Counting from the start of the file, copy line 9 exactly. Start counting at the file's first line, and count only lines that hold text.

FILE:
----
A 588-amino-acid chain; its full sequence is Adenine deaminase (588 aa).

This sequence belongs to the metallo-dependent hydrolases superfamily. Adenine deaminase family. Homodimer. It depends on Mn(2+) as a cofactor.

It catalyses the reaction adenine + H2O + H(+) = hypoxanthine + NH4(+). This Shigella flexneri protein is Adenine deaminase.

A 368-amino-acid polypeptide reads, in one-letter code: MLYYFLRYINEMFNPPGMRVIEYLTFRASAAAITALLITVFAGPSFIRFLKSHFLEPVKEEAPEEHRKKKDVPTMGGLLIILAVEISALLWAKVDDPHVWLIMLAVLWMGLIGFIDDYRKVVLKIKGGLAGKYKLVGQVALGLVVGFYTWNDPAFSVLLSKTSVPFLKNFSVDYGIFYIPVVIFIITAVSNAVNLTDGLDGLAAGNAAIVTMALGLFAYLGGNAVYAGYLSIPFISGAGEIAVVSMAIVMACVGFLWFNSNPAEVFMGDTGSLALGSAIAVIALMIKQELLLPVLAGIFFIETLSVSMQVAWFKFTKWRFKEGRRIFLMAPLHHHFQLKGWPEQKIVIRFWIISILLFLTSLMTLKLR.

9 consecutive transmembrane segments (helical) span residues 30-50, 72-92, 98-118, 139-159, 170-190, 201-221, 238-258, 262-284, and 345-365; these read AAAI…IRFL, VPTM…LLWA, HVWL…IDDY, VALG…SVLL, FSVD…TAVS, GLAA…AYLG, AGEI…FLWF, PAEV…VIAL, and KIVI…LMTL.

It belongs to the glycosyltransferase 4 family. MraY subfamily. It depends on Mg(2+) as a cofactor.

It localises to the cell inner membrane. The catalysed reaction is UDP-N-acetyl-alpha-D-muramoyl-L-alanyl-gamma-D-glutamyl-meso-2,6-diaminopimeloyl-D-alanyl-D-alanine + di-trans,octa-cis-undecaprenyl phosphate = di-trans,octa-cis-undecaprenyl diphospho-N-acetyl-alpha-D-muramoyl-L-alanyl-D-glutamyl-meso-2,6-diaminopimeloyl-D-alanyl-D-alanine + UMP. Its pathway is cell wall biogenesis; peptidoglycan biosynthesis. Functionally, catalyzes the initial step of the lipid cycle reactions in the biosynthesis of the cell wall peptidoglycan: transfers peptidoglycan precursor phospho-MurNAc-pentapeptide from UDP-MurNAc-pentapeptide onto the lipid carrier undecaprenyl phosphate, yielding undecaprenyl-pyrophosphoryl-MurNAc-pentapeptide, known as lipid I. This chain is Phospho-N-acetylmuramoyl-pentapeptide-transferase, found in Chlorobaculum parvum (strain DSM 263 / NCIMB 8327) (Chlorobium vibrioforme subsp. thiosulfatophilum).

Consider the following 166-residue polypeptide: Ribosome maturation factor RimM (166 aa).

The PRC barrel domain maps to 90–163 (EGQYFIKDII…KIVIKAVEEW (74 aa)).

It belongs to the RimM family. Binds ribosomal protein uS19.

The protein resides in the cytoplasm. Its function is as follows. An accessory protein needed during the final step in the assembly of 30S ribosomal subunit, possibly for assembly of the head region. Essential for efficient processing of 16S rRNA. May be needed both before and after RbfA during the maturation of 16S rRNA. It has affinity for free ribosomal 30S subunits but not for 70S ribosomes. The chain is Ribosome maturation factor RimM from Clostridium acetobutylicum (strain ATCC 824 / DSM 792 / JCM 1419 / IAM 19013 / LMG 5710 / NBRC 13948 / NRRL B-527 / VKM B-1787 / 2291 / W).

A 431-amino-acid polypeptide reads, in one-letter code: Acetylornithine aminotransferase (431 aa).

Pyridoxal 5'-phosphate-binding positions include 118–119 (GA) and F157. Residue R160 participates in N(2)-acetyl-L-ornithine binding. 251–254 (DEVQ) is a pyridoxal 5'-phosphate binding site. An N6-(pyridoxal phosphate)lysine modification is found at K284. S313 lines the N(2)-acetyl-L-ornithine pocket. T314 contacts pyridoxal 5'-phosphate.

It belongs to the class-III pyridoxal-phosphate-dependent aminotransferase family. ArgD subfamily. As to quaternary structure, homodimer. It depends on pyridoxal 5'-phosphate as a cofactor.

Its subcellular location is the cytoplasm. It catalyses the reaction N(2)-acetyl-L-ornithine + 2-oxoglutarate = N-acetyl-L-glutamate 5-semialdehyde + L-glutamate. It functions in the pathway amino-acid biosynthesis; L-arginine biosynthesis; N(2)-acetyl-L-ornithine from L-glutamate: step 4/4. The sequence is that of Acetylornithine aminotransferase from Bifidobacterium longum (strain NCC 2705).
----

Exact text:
The PRC barrel domain maps to 90–163 (EGQYFIKDII…KIVIKAVEEW (74 aa)).